Today's daily politics briefing
Ministers are involved in a “ferocious” row over a potential new UK-Australia trade deal, according to a government source.
The division focuses on whether to give tariff-free access to Australian farmers, something which the international trade secretary Liz Truss favours but which Michael Gove opposes, according to the Financial Times.
Meanwhile, a think tank has warned that the UK economy could see Italy-style stagnation within the next decade because of Brexit and the pandemic.
The Resolution Foundation said that Britain’s economic outlook could resemble Italy more closely than Europe’s powerhouse Germany if it does not rise to the challenges it faces.
“If the UK’s pace of underperformance relative to Germany continues at the same pace in the 2020s, then it will end this decade with GDP per capita much closer to that of Italy than Germany,” it said.
Clive Cowdrey, the Resolution Foundation’s founder, added that Britain’s “recent record of weak productivity, stagnant living standards and high inequality makes a new economic approach desirable”.
Brexit: Who will Boris Johnson back in the ‘ferocious’ Australian trade deal row?
Will Boris Johnson side with British farmers? Or will he opt for tariff-free imports of agricultural produce, described by the farming union as a ‘complete betrayal’? Sean O’Grady considers the options
Will the prime minister side with British farmers, or will he opt for tariff-free imports of produce, described as a ‘complete betrayal’? Sean O’Grady considers the options
Housing targets ‘are not instructions to build’, says former Tory minister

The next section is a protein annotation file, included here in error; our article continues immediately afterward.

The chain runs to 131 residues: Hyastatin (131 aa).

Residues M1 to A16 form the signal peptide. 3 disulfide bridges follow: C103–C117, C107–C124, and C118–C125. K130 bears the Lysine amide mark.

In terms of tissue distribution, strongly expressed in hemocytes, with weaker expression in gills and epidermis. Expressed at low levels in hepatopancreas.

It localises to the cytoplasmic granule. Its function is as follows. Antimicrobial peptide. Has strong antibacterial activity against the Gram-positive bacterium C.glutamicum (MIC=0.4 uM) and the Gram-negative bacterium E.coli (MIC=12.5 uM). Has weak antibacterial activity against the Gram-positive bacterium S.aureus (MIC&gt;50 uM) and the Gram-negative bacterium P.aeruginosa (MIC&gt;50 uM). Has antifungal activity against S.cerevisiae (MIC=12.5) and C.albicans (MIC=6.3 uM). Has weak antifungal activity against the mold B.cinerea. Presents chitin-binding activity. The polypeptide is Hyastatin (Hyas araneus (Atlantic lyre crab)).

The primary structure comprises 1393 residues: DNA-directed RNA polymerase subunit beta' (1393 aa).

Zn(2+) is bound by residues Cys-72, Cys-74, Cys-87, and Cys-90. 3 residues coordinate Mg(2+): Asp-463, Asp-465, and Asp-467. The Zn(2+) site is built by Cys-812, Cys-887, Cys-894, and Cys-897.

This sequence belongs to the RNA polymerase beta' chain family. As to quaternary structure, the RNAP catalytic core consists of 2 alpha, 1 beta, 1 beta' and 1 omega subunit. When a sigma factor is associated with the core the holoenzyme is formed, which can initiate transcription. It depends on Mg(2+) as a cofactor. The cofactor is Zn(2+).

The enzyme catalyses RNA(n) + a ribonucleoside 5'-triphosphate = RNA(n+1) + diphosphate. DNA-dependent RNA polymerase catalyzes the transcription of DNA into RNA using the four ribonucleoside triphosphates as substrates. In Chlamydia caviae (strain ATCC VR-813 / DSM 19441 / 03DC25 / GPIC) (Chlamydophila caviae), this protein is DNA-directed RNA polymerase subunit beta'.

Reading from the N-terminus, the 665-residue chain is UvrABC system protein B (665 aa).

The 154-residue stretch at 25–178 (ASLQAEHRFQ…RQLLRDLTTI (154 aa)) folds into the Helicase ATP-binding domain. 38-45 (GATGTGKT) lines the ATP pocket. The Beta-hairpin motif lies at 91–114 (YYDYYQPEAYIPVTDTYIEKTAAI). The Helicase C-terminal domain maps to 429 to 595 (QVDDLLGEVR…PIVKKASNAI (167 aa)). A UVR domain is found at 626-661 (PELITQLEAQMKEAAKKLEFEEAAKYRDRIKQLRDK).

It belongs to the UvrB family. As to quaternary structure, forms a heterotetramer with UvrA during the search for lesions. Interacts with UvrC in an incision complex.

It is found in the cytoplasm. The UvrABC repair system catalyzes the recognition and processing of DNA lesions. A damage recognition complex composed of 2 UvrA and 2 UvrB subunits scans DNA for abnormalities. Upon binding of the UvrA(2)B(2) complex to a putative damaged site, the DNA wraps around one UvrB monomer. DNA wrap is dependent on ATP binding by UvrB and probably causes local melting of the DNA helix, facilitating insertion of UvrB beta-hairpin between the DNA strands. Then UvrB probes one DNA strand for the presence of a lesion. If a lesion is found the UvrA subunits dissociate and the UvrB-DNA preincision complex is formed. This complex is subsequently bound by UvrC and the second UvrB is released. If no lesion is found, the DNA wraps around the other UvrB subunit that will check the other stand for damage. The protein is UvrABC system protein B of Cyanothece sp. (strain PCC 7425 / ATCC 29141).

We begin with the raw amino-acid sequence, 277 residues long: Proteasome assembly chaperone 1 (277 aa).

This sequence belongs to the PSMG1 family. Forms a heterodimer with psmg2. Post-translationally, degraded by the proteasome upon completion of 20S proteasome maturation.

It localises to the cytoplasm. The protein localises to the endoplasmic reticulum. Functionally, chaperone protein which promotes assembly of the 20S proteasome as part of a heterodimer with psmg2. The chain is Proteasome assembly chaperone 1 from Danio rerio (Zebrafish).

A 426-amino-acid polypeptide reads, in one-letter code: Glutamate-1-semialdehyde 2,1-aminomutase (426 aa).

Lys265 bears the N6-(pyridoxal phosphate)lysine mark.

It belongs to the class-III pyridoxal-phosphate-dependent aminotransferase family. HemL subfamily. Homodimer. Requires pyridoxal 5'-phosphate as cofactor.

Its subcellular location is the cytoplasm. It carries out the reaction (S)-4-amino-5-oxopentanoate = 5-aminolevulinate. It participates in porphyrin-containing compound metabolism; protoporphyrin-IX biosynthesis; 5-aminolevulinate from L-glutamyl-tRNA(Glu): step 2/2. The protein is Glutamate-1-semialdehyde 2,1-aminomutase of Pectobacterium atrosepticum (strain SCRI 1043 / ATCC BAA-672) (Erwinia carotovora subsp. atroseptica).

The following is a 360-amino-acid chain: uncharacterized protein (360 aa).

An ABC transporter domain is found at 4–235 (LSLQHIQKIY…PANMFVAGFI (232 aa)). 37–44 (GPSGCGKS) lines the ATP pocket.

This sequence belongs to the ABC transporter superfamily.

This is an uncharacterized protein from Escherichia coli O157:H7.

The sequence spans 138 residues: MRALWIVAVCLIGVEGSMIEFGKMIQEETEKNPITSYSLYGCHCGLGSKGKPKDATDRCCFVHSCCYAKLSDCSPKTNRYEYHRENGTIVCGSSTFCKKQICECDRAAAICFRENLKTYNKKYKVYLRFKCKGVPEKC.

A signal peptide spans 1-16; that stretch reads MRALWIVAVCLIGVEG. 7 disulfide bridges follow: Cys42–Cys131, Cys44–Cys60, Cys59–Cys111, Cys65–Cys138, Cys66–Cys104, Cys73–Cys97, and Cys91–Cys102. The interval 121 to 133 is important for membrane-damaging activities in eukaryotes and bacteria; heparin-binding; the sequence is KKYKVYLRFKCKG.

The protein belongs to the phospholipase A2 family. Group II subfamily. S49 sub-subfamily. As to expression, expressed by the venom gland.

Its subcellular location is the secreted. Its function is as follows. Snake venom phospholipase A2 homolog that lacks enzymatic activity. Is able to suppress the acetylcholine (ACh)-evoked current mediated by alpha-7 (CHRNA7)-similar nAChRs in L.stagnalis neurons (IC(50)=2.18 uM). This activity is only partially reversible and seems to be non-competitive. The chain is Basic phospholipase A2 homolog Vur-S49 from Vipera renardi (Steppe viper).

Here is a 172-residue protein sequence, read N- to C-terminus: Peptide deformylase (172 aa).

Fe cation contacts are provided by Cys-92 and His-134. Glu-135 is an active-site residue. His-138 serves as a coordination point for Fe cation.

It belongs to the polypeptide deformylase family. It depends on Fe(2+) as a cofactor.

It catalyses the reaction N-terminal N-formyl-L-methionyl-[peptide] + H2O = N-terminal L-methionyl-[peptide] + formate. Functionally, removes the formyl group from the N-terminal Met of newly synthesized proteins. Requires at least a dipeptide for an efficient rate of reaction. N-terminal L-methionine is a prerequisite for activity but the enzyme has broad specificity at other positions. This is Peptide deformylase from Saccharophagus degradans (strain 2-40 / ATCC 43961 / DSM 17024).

Liam Fox, the Conservative former cabinet minister, has told the Commons about the “value” of greenbelt, saying housing targets “are not instructions to build” on this land.
The Tory MP said the greenbelt was there “to stop urban sprawl and to stop concreting over our countryside, and once it is gone it is gone forever”.
“It is therefore our duty to protect it for future generations rather than giving in to short-term interests in one way or another,” he said.
Government’s environment plan has ‘gone into reverse’, says Greenpeace
The environmental movement Greenpeace has accused the government of stalling on its promise to deliver a “green industrial revolution”, six months after its 10-point plan was proposed.
The criticism came in response to business secretary Kwasi Kwarteng’s words that he “passionately” believes a new green era of jobs “has been inaugurated” by the plan, which he described as “radical and ambitious”.
However, shadow energy secretary Ed Miliband said: “The government is very good at self-congratulation but perhaps less good at self-awareness, because I think the evidence is that there is a wide gap between rhetoric and reality.”
Meanwhile, Kate Blagojevic, Greenpeace UK’s head of climate, said “progress has at best stalled, and at worst gone into reverse” over the past six months.
“The plan commits to cutting emissions from our buildings, yet we’ve seen funding for green homes scrapped. Equally, despite the commitment to a renewable powered industrial revolution the government is stepping backwards through still allowing new oil and gas licences,” she added.